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KIEV, May 29 (Reuters) - Talks between Ukraine and a creditors’ committee aimed at agreeing a restructuring of Kiev’s huge debts are accelerating and the two sides will hold a teleconference on June 5 to assess progress, the Ukrainian finance ministry said on Friday.
Near-bankrupt Ukraine is in negotiation with bondholders to restructure sovereign and state-guaranteed debt to plug a $15.3 billion funding gap and keep on track to receive credit under a $17.5 billion International Monetary Fund bailout programme.
The former Soviet republic, whose national reserves have been sapped by economic mismanagement, corruption and now war with Russian-backed separatists in the east, is pressing its creditors to accept a writedown on principal owed as part of a restructuring deal.
It says it will not be able to meet the targets set out in the IMF-led rescue package without cutting the bonds’ principal.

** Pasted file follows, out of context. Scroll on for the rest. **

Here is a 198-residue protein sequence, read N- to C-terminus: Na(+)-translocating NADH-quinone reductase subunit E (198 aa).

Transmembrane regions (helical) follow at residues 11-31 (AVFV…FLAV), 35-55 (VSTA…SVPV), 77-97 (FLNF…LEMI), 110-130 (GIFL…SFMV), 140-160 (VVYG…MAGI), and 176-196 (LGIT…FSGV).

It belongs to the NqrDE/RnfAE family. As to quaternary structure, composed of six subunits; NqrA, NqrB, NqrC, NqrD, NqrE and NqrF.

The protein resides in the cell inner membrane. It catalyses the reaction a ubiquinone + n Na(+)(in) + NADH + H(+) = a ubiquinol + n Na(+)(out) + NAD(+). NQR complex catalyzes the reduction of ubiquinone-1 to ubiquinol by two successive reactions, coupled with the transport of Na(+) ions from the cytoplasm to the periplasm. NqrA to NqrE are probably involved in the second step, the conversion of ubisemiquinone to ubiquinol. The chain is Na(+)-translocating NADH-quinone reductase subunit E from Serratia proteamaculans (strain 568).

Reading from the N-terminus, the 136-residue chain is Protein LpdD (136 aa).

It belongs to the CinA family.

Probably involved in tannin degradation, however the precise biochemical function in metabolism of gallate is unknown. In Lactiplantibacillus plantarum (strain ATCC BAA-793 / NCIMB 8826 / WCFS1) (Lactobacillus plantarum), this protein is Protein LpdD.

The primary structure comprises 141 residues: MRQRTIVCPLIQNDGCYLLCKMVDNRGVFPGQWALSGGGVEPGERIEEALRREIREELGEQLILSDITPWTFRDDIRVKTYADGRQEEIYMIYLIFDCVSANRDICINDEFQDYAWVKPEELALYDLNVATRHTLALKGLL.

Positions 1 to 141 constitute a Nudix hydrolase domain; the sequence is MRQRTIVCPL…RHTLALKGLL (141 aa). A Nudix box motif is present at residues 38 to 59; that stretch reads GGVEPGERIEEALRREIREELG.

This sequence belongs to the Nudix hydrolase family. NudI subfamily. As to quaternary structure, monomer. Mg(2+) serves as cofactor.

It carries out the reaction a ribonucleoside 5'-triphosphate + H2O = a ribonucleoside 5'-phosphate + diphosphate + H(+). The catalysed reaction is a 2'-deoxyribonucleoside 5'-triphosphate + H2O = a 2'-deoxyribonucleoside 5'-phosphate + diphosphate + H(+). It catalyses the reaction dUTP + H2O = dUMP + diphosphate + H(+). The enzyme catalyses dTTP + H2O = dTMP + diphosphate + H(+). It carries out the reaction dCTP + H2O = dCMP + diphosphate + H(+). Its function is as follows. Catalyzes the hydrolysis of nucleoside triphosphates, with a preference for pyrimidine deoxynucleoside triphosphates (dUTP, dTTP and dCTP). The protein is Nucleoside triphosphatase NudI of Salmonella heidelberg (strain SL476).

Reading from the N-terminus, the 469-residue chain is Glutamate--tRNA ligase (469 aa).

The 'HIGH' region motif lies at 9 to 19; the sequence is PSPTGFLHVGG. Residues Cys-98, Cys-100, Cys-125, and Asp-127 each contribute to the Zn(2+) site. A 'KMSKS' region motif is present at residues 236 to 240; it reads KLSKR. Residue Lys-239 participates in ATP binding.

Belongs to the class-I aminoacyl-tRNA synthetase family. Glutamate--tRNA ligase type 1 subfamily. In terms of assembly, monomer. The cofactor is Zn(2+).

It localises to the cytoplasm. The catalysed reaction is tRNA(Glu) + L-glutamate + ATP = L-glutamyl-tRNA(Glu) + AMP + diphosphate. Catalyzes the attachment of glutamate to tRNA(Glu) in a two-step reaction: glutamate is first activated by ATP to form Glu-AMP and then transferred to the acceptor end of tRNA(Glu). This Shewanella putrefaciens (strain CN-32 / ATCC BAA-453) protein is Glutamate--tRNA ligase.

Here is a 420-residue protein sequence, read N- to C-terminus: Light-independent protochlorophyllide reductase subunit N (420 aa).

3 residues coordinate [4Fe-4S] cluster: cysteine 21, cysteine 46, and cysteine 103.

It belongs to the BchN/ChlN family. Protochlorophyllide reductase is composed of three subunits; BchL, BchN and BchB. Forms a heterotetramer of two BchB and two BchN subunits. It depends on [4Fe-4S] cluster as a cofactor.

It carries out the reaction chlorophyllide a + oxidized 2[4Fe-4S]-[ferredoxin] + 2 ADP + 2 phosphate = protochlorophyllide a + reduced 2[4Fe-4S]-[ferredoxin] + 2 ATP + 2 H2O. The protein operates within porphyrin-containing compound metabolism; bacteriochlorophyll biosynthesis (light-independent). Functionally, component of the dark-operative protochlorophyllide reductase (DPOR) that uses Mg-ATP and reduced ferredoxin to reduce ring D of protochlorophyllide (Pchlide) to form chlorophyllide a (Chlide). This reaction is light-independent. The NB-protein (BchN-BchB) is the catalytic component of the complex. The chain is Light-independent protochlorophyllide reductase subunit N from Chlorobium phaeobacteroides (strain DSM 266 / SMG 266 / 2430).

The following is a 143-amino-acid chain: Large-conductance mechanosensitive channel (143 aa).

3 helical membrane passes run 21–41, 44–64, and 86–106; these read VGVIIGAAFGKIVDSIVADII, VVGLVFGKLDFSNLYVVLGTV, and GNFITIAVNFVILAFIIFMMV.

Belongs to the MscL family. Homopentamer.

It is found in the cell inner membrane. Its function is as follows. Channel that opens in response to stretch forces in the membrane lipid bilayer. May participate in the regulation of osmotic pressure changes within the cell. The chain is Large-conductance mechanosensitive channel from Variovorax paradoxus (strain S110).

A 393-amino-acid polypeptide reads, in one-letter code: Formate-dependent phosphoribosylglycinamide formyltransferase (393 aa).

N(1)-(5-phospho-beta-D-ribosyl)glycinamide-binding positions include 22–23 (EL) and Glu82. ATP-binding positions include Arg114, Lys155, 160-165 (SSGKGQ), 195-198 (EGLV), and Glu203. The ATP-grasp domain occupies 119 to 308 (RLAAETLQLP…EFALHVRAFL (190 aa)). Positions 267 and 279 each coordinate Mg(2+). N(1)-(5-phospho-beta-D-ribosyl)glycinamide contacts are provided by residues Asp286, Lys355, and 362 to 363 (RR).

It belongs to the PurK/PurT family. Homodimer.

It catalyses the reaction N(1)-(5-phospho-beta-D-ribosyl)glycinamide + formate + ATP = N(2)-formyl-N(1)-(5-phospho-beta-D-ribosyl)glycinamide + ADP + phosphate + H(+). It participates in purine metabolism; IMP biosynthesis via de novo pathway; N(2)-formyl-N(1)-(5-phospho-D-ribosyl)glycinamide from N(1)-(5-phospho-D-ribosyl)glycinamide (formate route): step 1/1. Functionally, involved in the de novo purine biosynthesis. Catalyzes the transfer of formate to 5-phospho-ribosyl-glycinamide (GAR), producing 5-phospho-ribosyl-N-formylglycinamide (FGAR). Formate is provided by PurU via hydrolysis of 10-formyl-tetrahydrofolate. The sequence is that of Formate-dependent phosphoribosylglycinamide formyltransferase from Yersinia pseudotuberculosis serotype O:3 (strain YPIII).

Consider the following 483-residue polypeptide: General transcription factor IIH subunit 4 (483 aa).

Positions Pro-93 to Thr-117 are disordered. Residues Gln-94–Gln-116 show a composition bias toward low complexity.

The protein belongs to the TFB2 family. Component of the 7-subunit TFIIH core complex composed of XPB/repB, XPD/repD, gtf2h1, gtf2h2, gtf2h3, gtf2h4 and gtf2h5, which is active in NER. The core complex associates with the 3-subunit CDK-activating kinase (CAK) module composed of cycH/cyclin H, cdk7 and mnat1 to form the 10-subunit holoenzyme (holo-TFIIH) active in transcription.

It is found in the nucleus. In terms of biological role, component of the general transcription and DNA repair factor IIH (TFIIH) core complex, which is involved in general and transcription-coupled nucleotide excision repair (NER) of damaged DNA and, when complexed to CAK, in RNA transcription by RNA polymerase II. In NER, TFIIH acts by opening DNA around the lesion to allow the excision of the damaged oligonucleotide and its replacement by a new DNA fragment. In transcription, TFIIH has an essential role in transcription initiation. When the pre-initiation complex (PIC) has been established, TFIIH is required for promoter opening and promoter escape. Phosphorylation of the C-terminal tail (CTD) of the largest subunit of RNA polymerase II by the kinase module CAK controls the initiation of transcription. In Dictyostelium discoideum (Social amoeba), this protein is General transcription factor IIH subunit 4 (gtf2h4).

But a creditors’ committee, led by Franklin Templeton and representing about $9 billion of debt, resists the idea of a writedown -- or “haircut” -- of the bonds’ principal.
It has put forward a plan which would save Ukraine $15.8 billion, or more than what it is aiming for, via extending bond maturities by up to 10 years and by cutting coupon payments in initial years, a source familiar with the situation told Reuters on Friday.
About $23 billion worth of debt is earmarked for restructuring.
Finance Minister Natalia Yaresko said earlier on Friday in Kiev that the talks were very tough and a range of measures would be required for Ukraine to achieve debt stabilisation.
The finance ministry statement issued on Friday night suggested that things might come to a head next week.
It said the ministry was pleased “that engagement between both parties on restructuring Ukraine’s sovereign debt is accelerating”.
“Next week will see intensified talks take place between advisers in London with a follow up call with the principals to assess progress on Friday, 5 June,” it said.
“We reiterate Ukraine’s commitment to negotiate in a collaborative and good faith manner as per international principles,” it added. (Reporting by Natalia Zinets; writing by Richard Balmforth and Gabriela Baczynska; editing by Andrew Roche)